Eating Beef at the Thai-French Farm at Pon Yang Kham, Sakon Nakhon

When it comes to premium beef made in Thailand, the buzzword “Thai-French” is what you are looking for. This quality beef is born from a project in the late 70s supported by the Thai military (which were governing at the time… deja vu) and the French government. 

The Pon Yang Kham Cooperative (สหกรณ์การเลี้ยงปศุสัตว์ กรป. กลาง โพนยางคำ จำกัด), reputed as the best beef producer in Thailand, bred together a local cow with a hybrid of two Europeans cattle, namely the Charolais and the Limousin.

It is good to understand that while the Pon Yang Kham Beef has it’s own GI (Geographical Identification) and is referred to as Thai-French beef, the term “Thai-French Beef” itself isn’t regulated.

The cooperative has over 50 members at the moment spread over three provinces. I went where it all started, the village of Pon Yang Kham (โพนยางคำ) which is less than 15 km from the town of Sakon Nakhon (สกลนคร) or 650 km from Bangkok

Arrived there, I spotted the butcher shop with their fleet of frozen transportation vehicles and their very modest restaurant.

After a quick glance at the butcher shop, I headed to the restaurant as I was craving for some Thai-French beef. The restaurant is simple and knowing they sell their best cuts to high-end restaurants in Bangkok, you understand that this place isn’t crucial for the cooperative.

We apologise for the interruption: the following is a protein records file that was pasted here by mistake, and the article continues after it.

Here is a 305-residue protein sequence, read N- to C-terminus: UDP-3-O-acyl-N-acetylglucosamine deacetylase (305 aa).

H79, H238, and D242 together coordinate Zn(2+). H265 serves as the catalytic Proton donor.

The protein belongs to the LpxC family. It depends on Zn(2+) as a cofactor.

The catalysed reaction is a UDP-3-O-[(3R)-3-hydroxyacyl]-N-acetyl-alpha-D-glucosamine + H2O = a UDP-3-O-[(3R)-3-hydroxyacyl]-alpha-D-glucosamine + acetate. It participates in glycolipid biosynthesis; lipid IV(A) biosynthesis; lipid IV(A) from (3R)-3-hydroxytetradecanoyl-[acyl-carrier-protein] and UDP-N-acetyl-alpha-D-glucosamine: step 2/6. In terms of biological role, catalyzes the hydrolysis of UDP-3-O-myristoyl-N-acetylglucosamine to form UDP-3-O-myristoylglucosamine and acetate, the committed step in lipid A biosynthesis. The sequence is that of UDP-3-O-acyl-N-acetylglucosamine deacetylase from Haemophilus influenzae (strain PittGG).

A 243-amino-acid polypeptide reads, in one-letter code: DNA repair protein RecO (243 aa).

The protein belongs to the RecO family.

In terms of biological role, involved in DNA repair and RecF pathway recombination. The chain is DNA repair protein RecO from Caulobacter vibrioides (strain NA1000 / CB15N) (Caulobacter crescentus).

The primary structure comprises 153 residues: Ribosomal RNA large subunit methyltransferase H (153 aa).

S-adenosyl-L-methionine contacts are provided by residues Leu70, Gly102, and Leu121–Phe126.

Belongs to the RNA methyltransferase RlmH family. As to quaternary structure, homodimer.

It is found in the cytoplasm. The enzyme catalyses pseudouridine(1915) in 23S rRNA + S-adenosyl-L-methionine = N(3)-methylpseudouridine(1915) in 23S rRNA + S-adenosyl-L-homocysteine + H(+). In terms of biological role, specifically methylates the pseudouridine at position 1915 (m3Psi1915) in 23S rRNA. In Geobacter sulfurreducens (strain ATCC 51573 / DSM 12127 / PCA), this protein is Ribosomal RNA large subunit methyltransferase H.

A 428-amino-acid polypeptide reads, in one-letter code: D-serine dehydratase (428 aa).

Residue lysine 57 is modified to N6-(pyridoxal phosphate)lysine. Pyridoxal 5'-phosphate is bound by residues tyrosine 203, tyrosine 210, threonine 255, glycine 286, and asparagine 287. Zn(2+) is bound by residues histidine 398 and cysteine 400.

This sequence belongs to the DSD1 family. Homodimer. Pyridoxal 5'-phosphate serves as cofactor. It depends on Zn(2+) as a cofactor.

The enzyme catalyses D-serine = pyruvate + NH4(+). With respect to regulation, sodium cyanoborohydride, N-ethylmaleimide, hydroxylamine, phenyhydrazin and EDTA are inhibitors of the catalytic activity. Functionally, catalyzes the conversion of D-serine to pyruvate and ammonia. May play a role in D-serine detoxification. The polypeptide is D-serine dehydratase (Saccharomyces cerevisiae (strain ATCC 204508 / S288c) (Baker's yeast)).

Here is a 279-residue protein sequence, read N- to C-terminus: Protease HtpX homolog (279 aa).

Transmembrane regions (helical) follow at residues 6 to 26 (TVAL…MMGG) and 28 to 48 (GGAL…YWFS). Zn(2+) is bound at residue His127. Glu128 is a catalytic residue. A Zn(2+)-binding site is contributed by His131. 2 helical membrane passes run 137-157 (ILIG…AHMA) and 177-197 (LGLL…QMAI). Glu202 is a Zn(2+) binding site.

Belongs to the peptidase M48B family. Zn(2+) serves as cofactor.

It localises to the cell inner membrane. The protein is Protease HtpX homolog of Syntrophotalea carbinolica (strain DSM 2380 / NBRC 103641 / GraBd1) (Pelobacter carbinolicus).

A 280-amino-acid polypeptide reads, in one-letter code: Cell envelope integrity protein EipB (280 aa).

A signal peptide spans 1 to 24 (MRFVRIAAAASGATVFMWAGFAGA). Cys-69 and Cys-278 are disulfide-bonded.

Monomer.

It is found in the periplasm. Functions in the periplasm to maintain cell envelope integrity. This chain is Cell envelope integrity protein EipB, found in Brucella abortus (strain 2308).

This is a very simple open-air restaurant with wooden tables and an old-school vibe. I went on a Saturday afternoon and the place wasn’t busy with only two families eating. Looking at the menu, they offer steaks, Thai style grilled meat and Thai prepared dishes with beef, of course.

I went for a T-Bone priced at 420 Baht (13$) with a Thai raw beef salad called koy (ก้อย) priced at 90 Baht (3$).

The koy, a staple in this region of Thailand, arrived first. I ordered it sour and specified not bitter, meaning without bile and piya (เพี้ย). The meat was minced so much that it was paste-like and along the very salty and sour flavours, it was hard to conceive it is indeed raw meat. The meat wasn’t bloody at all, making it much less gnarly than usual. Overall, this was the best version of the dish I had. 

Then came the T-Bone! A good sized piece served with a salad and a few french fries. The cut was too thin tho, which would prove to be a challenge to cook it medium-rare. As funny as it sounds, the striploin side came out very medium and the tenderloin side very rare. I guess I got my medium-rare steak. The striploin part was a bit stiffer, but still with juicy fatty flavours while the rare tenderloin was a tasty melt in your mouth experience. Good steak, but it was definitely too thin.

After paying the bill, I went to see some of the stables I spotted on the way. Understand that it was freaking hot and no animal were roaming the pasture in the middle of the afternoon. 

These animals are huge! Not the same kind you can see roaming the fields along the road. There was also a monument in memory a Mr.Francois Dervaux, the Frenchman who started the cooperative.  

Then I went back to the town of Sakon Nakhon and this is how my experience at the Pon Yang Kham (โพนยางคำ) farm finished. I am glad I’ve seen the source of where it all started for this premium Thai beef.

Here is a map with the location of the shop and restaurant.

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